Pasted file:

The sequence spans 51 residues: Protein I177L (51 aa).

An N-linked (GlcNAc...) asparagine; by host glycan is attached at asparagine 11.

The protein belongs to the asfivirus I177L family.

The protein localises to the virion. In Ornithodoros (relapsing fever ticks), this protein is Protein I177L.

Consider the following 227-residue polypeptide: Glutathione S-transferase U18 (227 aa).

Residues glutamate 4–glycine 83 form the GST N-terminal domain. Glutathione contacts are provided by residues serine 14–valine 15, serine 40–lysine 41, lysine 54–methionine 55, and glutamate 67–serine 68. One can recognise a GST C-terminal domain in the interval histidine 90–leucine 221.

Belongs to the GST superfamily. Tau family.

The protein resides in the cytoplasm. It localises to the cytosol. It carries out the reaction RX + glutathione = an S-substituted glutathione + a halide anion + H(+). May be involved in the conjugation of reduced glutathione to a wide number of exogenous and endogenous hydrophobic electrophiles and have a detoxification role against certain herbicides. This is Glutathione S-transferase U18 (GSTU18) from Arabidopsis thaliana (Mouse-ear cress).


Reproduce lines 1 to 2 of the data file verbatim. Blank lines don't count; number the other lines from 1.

The sequence spans 51 residues: Protein I177L (51 aa).

An N-linked (GlcNAc...) asparagine; by host glycan is attached at asparagine 11.